Interview with the cast of Fire Country

TV Interview!

The cast of "Fire Country" on CBS.

Interview with stars Max Thieriot, Billy Burke, Kevin Alejandro, Diane Farr and Jordan Calloway; and Executive producers Tia Napolitano and Tony Phelan of “Fire Country” on CBS by Suzanne 9/16/22

This was a TCA panel, so there were a lot of journalists there, and we’re only allowed one question (more or less). I’m not allowed to give you a transcript or video, so below is my summary of the panel. I really enjoyed the first episode, so I’m adding this show to my watch list. It’s a unique idea and very well done.

Max Thieriot, Creator/Star/Executive Producer
Billy Burke
Kevin Alejandro
Diane Farr
Jordan Calloway
Tia Napolitano, Showrunner/Executive Producer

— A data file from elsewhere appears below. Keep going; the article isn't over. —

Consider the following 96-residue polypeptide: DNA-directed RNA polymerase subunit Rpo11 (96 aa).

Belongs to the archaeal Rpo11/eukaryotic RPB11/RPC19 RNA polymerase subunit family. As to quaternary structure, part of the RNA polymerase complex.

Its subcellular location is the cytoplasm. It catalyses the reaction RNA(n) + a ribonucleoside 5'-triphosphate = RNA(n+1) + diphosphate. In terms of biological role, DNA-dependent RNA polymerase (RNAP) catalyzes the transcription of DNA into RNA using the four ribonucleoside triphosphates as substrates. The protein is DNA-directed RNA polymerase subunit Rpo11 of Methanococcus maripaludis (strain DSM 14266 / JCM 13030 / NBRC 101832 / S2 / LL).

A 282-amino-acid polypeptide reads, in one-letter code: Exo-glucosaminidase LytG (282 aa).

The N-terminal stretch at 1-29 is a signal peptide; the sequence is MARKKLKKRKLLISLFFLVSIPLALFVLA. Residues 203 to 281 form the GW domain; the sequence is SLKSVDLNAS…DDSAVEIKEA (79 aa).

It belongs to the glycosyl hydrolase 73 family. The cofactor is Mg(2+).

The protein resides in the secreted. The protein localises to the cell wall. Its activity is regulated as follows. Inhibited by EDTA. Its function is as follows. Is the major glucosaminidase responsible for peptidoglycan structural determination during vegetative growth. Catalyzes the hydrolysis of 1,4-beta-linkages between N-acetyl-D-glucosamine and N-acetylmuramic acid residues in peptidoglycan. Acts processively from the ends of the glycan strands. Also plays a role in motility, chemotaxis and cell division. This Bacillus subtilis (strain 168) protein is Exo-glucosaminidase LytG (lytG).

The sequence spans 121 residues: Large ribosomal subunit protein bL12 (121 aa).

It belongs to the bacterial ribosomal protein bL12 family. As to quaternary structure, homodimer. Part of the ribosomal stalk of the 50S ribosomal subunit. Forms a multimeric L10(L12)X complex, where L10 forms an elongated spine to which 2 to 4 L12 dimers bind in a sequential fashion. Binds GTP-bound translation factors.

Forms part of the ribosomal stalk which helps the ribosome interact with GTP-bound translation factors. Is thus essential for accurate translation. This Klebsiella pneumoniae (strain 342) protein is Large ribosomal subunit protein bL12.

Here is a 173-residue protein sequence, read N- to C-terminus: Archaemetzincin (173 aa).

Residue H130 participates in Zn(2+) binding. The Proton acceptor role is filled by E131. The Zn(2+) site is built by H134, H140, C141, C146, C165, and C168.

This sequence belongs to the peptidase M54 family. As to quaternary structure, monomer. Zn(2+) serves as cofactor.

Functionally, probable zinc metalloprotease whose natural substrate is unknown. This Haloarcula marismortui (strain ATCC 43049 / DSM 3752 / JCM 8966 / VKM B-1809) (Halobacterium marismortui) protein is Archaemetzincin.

Tony Phelan, Executive Producer

Virtual via Zoom September 16, 2022
© 2022 CBS. All rights reserved.

This was the first panel of the day, so we heard a general CBS introduction from Phil Gonzales, Senior Vice President, Communications, CBS Entertainment, and he played a promo for their shows. Then we heard from another executive, Mallor Mason. She told us, “We’d like to welcome you to the “Fire Country” panel. The drama inspired by series star Max Thieriot’s experiences growing up in northern California fire country premieres Friday, October 7th on CBS and streaming on Paramount Plus.” That’s right, the star of the show, Max Thieriot, is also the creator of the show, and it’s based on his own experiences! Also, he’s an executive producer (of course).

Then showrunner Tia Napolitano said, “We are so excited to bring you “Fire Country.” We’ve got a fun show that is about redemption and family. It’s a character driven thrill ride. We have had so much fun making it. I got excited just watching the sizzle reel again. It is inspired by the reality of the fires in California, and our characters are the heroes that are custodians of a community deep in fire country in California. Let’s get this started. We’re so excited to be here.”